WW2 Births Modern-Day Textiles?War-Tme Designers- Part 5
Continuing with the effect of WW2 on fashion, today I’ll share excerpts regarding textile development of those years from the thesis Meghan Mason. You can find her complete thesis at this link. To be clear with what I’m quoting, I’ve set Meghan’s words in italics.
The new fabrics created during this time are still used today in clothing, household, mechanical, and everyday items. This period in history and the needs it presented are responsible for the innovative research and creation of materials used to help the war effort and also ones that consumers could not conceive of not using today.
Stephen Fenichell notes in his book Plastic: the first plastics were made from cellulosepure vegetable fibers.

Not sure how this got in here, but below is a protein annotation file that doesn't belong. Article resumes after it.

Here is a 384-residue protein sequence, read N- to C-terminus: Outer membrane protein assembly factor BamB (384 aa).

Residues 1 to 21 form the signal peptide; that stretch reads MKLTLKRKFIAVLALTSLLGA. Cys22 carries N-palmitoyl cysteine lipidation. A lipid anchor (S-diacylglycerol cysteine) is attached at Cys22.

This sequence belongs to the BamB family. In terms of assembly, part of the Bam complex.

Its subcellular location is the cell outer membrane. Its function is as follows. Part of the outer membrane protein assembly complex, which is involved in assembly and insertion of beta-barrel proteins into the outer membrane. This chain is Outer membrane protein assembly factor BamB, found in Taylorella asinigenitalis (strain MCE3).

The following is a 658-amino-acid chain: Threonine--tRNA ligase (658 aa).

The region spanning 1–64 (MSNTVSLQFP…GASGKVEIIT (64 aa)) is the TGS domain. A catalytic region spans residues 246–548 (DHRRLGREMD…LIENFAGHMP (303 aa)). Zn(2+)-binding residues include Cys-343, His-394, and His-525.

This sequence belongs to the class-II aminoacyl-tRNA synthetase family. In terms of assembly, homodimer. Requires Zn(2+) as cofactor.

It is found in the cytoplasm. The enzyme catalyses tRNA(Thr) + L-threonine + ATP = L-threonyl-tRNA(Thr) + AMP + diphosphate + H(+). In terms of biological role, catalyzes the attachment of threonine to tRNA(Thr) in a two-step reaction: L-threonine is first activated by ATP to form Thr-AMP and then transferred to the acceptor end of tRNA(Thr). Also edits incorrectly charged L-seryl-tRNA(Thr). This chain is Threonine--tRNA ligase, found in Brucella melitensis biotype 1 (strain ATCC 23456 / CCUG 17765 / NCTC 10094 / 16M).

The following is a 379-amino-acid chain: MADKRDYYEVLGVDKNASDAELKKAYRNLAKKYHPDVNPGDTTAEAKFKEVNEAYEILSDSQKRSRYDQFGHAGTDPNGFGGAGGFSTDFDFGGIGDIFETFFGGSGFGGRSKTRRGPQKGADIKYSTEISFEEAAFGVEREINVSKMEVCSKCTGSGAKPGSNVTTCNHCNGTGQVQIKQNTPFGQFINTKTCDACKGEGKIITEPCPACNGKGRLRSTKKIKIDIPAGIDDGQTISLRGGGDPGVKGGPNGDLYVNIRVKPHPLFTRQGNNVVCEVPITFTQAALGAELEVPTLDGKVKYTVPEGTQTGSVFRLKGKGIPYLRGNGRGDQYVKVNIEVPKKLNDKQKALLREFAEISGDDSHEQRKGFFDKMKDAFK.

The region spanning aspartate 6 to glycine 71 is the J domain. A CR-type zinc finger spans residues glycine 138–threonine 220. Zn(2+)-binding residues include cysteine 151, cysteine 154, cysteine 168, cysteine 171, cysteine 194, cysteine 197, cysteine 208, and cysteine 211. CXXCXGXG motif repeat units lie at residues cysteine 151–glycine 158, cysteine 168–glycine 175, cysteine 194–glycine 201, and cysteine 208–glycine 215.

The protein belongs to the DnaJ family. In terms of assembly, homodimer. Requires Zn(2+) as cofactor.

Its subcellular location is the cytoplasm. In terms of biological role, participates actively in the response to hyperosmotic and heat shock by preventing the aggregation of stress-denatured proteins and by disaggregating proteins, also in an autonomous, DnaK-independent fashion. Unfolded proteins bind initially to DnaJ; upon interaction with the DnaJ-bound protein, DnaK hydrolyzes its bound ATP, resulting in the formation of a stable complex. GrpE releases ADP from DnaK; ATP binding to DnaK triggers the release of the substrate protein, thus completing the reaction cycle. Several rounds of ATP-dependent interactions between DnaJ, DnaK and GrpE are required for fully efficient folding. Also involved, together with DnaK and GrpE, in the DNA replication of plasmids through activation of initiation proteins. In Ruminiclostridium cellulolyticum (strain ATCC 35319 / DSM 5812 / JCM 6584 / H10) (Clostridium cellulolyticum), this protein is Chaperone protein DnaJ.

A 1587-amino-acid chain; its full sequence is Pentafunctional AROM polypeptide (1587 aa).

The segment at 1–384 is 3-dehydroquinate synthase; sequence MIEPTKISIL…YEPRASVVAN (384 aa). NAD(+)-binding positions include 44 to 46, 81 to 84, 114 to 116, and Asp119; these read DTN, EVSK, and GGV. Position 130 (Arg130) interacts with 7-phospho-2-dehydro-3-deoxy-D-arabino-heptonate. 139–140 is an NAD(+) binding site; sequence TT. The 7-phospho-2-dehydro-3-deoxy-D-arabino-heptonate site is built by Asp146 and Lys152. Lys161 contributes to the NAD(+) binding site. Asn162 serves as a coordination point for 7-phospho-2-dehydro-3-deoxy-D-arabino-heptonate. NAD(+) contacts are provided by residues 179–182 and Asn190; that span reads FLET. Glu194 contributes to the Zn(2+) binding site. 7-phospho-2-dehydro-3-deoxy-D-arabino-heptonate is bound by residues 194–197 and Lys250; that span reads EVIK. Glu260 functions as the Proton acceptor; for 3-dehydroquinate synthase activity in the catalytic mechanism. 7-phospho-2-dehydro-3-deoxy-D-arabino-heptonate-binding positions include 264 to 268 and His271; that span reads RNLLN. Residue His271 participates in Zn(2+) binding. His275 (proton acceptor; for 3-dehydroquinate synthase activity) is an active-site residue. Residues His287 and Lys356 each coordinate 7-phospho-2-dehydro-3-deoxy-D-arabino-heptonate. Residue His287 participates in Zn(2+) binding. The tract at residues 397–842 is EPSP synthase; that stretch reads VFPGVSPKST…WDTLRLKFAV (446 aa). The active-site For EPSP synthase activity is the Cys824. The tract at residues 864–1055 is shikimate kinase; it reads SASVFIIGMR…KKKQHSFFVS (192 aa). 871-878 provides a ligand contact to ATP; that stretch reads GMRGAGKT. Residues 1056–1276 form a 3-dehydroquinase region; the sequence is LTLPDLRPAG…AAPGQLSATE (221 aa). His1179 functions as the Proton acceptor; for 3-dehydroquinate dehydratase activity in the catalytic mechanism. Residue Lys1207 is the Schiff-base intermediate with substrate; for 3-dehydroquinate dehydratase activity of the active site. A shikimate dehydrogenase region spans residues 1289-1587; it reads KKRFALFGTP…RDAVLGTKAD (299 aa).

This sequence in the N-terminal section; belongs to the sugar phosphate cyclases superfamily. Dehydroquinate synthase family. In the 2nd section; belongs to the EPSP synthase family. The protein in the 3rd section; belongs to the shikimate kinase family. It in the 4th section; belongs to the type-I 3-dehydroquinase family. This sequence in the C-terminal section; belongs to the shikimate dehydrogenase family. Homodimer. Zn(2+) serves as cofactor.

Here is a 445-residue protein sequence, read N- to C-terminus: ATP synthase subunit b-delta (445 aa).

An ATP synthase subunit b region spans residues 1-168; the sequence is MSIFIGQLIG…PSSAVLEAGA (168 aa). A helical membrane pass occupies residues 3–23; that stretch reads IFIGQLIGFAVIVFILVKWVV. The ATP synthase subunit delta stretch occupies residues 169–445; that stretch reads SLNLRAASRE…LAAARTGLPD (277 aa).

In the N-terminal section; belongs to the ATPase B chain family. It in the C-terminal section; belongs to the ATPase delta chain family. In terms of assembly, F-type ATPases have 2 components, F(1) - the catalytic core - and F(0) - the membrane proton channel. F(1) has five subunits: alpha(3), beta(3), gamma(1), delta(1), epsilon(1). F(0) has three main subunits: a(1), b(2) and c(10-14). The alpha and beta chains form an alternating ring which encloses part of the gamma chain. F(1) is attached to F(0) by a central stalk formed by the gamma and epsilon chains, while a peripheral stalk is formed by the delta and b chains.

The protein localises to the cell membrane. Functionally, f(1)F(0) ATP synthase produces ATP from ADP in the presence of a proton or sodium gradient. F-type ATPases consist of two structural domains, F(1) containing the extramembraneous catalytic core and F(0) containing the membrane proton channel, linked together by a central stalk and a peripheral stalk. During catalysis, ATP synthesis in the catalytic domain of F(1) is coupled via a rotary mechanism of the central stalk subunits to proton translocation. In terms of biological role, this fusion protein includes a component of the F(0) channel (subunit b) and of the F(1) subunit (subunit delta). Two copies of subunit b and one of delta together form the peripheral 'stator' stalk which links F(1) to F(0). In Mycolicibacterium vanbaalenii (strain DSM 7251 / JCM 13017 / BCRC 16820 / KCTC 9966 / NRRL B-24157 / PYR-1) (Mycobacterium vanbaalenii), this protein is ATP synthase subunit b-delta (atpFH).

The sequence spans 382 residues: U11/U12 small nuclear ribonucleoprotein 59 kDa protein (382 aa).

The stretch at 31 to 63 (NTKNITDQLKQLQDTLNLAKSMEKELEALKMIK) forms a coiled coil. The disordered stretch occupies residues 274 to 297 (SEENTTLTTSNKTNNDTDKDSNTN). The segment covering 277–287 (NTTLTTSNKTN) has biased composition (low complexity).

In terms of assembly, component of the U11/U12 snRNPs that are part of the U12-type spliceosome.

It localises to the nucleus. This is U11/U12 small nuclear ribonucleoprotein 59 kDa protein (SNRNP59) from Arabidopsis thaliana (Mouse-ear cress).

Henry Ford made plastics from soybeans.
In the 1920’s Germans made plastic from cows blood which came from abattoirs (9).
The term “plastic” was derived from the Latin plasticas which means “that may be molded.” Plastic came to be a term that encompassed any group of synthetic or semi-synthetic polymers which were usually known also by their brand name (e.g. Rayon, Nylon, Bakelite, etc.)
Enter: Viscose/ Rayon
Synthetic materials were not completely new to the world. At the end of the 19th century, in 1855, Viscose was created. It was the first “man-made” fiber and was patented in 1892. However, it is important to note that Viscose is not an entirely man-made sy